The Congregational Church in South Glastonbury‘s “Getting to Know Your Muslim Neighbors” program promises to be an excellent interfaith learning opportunity.
Rev. Richard Allen and South Church have been on the vanguard of interfaith collaborations for years. I’ve seen first hand the good works of South Church and the Muslim Coalition of Connecticut through my work with them at Hartford Area Habitat for Humanity.
Please read Hartford Courant reporter Peter Marteka’s March 31, 2016 article titled Church To Host Series On Islam, which I printed in its entirety below.
Don Shaw, Jr.
Writer and Editor
Church To Host Series On Islam
By PETER MARTEKA
GLASTONBURY — Over the past decade Richard Allen, the senior minister at Congregational Church in South Glastonbury, has worked with what he calls his “Muslim neighbors” on everything from Habitat for Humanity to sharing worship experiences.
“Walking together to end hunger, sharing worship experiences in church and mosque, having coffee at local cafes, have allowed me to discover the humanity of my neighbors,” he said. “My many Muslim friends have enabled me to leave my stereotypical thinking behind. I am a much better person today because of these friendships.”
The Congregational Church in South Glastonbury, which has a long history of working with other faith communities, is hosting a new series: “Getting to Know Your Muslim Neighbors.” Allen said the church is “committed to building strong relationships with all people, including people of different religious faiths and ethnic backgrounds.”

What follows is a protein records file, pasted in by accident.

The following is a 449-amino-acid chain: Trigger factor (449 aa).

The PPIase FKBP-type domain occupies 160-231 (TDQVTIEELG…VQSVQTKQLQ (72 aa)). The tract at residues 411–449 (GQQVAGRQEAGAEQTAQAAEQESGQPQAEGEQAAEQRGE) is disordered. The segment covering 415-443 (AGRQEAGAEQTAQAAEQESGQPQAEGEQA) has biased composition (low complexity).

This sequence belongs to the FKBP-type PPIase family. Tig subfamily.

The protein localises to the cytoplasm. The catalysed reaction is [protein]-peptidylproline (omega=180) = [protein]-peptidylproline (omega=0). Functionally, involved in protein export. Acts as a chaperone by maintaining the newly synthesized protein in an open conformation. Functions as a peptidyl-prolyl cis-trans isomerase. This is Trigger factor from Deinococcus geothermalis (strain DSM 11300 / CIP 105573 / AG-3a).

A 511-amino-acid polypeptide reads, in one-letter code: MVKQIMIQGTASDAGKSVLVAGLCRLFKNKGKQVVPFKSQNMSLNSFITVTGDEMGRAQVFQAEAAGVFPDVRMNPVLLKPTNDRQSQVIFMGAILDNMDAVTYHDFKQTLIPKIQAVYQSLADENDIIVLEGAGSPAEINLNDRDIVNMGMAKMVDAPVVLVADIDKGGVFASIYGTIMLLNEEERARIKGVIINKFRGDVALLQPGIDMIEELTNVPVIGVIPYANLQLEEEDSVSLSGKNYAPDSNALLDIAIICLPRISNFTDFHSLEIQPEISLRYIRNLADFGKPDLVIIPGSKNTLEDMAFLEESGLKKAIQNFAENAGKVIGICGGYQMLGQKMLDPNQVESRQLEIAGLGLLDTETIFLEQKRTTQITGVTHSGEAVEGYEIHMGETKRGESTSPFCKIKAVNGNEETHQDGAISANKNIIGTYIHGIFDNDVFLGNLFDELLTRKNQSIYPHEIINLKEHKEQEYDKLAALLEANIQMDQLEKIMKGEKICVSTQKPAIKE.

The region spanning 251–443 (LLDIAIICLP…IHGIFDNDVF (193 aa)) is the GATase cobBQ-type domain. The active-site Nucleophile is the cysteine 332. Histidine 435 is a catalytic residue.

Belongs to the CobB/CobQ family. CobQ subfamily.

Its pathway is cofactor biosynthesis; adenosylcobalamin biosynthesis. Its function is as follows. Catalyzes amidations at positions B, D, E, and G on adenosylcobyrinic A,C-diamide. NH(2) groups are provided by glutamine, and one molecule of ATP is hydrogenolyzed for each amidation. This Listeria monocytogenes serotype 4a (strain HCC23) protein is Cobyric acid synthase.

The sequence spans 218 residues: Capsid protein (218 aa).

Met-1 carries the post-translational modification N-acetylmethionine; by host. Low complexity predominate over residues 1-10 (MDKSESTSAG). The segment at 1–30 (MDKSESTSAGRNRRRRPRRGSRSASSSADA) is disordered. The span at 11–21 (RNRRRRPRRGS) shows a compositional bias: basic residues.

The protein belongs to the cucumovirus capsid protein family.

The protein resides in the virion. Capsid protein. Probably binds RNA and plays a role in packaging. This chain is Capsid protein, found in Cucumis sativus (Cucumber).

The series, given by members of the Muslim Coalition of Connecticut, will be held on the first Monday in April, May and June. The talks are free and open to the public and are held at 7 p.m. at the church, at 949 Main St. in South Glastonbury.
On Monday, the subject will be: “Understanding Islam and Muslims”; May 2 “Women in Islam”; and June 6 “Hot Button Issues Pertaining to Islam and Muslims.” The programs will be presented by Dr.Reza Mansoor, founding member of the Muslim Coalition, and Aida Mansoor, president of the coalition.
Aida Mansoor said 62 percent of Americans have never met a Muslim and are “more likely to believe the misperceptions and stereotypes.”
“The concern of American Muslims is that there is so much misinformation about Islam and Muslims,” she said. “The goal of these community conversations is to address these misconceptions and stereotypes and also provide a human connection. We need to humanize one another and this can only be done by face-to-face interactions.”
The coalition was founded in 2004 by a group of local leaders to provide an alternative to the negative illustrations of Muslims. The organization focuses on educating the public on Islam and Muslims and building alliances with other faith communities.